It’s fair to say that cross leases cause more problems than they solve. While converting a property to a cross lease may have seemed like a pragmatic option in the 1980’s era, over the years it has become clear that shared ownership of land is by no means simple. Many lawyers and real estate agents have dealt with headaches caused by inconsistent leases, unconsented structures, a lack of exclusive use areas—the list goes on.
A recent example
The recent case of Re McKay was brought before the Environment Court by a Surveyor who must have dealt with one headache too many.
His proposal was simple: “the conversion of cross lease titles to fee simple titles do not constitute a subdivision within the meaning of section 218, Resource Management Act 1991”. Essentially, he was asking the Court to enable cross lease owners to convert their properties from cross leases to fee simple titles without the need to get resource consent (so long as all owners agreed).
Although Mr McKay called many expert witnesses in support of the difficulties of cross leases, the Court could not ignore the governing law, and turned to the Resource Management Act.
The Judge observed that a cross lease is a lease of a building, not of land and considered the law surrounding this. The conceptual distinction between leasehold and freehold meant that dividing the shares in the land must involve a subdivision requiring consent.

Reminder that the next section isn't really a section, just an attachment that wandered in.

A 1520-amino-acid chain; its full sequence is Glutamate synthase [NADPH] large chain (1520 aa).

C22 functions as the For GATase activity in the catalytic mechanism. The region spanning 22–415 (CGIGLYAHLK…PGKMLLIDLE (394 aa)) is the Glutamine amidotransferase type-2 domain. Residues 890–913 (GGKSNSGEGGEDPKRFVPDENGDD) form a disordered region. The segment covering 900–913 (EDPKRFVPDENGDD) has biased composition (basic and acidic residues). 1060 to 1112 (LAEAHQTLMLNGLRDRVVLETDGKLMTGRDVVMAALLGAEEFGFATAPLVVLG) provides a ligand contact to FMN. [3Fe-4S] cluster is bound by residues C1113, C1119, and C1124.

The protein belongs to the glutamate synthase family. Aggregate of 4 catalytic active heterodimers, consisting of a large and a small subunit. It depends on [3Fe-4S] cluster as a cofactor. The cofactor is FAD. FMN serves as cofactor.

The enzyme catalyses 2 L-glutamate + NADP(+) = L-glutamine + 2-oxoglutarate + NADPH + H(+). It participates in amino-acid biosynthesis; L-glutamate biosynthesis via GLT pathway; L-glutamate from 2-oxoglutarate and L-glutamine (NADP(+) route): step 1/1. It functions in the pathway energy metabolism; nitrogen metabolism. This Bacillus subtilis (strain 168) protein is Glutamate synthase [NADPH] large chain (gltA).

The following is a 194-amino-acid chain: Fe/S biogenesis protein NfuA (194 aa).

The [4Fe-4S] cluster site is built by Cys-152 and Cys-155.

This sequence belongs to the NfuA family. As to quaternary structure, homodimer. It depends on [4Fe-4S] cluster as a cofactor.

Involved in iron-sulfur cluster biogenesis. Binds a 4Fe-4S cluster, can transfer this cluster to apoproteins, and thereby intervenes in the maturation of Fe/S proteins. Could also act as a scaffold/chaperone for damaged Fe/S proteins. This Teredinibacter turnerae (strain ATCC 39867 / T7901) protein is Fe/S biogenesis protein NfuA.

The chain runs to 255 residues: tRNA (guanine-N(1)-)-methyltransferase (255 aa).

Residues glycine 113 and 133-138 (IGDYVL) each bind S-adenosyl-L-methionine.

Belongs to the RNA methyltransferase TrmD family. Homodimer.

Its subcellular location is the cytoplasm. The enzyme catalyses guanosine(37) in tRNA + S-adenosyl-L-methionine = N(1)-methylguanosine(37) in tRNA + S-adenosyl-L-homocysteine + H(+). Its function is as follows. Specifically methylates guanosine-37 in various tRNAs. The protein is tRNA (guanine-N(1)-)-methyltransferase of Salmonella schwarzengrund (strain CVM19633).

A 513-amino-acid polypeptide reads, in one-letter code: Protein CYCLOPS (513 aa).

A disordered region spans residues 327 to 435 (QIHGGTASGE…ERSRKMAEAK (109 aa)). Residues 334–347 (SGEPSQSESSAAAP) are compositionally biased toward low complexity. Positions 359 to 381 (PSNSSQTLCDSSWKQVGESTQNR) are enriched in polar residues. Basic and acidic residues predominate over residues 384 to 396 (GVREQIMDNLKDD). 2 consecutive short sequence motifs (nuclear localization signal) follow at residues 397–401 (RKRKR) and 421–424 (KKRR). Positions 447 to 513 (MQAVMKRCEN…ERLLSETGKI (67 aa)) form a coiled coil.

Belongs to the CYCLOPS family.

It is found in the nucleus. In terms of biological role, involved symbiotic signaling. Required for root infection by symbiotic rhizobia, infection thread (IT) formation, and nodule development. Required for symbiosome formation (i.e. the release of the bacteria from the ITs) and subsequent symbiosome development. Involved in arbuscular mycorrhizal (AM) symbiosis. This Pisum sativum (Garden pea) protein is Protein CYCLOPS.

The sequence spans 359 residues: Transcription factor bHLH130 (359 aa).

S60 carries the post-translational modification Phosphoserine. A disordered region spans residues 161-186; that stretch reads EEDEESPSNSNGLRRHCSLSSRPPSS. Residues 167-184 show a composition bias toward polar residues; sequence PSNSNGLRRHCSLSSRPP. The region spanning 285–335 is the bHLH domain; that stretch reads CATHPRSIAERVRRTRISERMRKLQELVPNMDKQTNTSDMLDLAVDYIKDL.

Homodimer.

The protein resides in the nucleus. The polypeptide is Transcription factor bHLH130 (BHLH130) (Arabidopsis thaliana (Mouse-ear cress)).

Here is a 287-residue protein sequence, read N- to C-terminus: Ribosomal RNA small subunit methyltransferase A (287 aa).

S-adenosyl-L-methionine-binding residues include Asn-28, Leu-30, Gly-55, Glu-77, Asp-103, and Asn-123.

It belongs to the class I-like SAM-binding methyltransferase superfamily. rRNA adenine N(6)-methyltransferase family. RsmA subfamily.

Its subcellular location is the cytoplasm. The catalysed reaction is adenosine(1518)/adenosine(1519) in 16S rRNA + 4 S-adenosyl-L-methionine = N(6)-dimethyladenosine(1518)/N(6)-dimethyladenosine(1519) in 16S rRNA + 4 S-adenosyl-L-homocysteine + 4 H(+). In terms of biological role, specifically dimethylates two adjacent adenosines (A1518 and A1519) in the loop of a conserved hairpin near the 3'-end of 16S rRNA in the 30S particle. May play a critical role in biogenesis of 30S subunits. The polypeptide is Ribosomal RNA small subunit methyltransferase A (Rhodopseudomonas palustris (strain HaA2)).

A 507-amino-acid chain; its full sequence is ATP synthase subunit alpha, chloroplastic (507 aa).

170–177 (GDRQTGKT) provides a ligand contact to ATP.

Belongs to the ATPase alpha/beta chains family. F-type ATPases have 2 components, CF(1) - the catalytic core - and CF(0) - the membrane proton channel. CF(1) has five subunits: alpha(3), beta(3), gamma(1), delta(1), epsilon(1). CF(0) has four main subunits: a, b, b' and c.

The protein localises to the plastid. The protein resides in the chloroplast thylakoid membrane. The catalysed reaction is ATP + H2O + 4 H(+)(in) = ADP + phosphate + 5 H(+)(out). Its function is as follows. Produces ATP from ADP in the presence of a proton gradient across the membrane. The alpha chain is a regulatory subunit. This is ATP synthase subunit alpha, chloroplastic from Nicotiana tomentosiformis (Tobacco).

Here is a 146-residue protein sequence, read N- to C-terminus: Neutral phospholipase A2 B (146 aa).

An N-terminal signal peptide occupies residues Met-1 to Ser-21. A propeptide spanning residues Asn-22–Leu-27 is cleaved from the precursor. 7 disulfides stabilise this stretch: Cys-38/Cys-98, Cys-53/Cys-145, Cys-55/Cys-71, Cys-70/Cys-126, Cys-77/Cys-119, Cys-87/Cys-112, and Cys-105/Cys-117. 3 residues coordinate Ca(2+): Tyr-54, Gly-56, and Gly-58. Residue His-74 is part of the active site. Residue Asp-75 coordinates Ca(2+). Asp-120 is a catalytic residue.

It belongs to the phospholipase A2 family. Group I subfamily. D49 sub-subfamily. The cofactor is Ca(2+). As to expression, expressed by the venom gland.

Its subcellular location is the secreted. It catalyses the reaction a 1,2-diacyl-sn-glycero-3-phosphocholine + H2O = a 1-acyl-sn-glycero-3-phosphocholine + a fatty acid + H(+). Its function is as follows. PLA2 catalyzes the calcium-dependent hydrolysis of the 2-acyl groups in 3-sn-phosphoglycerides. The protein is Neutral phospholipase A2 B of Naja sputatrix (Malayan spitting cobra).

Ultimately, the Court concluded that Mr McKay’s proposal could not stand. Even where the footprint of the new freehold titles would be identical to the cross lease areas, the true issue was about the division of the underlying land.
Therefore the conversion “must constitute a subdivision of the allotment on which the leased building sits” (at ).
Is there an end in sight for cross leases?
Perhaps one day the process of converting to fee simple will be simplified. The good news is that Mr McKay’s case has brought more awareness to the issues that cross leases cause. For now, conversion of cross leases will continue to require resource consent, and lawyers and real estate agents will continue to deal with the headaches of shared land.
If you, or someone you know, are contemplating subdividing a cross leased property then please get in touch. We’re happy to have an initial no-cost no-obligation meeting to discuss the process.